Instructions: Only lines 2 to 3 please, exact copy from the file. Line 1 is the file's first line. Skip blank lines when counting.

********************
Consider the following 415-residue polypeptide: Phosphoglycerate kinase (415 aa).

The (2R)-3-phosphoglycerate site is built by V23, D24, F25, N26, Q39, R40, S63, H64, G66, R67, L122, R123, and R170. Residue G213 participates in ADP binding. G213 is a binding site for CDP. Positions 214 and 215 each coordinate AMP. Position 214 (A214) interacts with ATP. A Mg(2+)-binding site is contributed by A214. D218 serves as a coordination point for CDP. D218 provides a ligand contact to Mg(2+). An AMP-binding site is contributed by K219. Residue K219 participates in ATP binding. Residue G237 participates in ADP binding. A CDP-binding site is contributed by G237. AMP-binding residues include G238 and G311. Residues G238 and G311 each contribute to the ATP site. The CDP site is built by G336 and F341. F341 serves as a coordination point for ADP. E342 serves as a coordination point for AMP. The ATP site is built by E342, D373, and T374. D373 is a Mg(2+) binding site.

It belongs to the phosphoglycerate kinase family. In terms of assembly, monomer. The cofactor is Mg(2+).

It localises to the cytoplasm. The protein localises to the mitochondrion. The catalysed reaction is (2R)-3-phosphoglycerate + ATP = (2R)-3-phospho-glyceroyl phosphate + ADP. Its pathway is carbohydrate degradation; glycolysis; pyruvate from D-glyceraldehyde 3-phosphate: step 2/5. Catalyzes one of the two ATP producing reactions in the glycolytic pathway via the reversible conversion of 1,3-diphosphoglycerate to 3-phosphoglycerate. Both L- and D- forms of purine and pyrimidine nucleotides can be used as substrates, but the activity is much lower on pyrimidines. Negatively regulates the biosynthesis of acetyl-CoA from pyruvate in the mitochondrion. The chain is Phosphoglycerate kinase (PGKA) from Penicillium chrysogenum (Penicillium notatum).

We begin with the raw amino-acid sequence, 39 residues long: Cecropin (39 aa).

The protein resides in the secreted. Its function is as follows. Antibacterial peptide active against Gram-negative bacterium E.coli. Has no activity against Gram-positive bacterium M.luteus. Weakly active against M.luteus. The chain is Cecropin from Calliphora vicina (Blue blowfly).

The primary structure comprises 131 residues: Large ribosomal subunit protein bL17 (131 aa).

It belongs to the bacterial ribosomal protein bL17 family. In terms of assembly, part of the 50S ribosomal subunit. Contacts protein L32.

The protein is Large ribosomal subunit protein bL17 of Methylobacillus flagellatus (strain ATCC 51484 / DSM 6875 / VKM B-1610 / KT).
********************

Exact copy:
The (2R)-3-phosphoglycerate site is built by V23, D24, F25, N26, Q39, R40, S63, H64, G66, R67, L122, R123, and R170. Residue G213 participates in ADP binding. G213 is a binding site for CDP. Positions 214 and 215 each coordinate AMP. Position 214 (A214) interacts with ATP. A Mg(2+)-binding site is contributed by A214. D218 serves as a coordination point for CDP. D218 provides a ligand contact to Mg(2+). An AMP-binding site is contributed by K219. Residue K219 participates in ATP binding. Residue G237 participates in ADP binding. A CDP-binding site is contributed by G237. AMP-binding residues include G238 and G311. Residues G238 and G311 each contribute to the ATP site. The CDP site is built by G336 and F341. F341 serves as a coordination point for ADP. E342 serves as a coordination point for AMP. The ATP site is built by E342, D373, and T374. D373 is a Mg(2+) binding site.

It belongs to the phosphoglycerate kinase family. In terms of assembly, monomer. The cofactor is Mg(2+).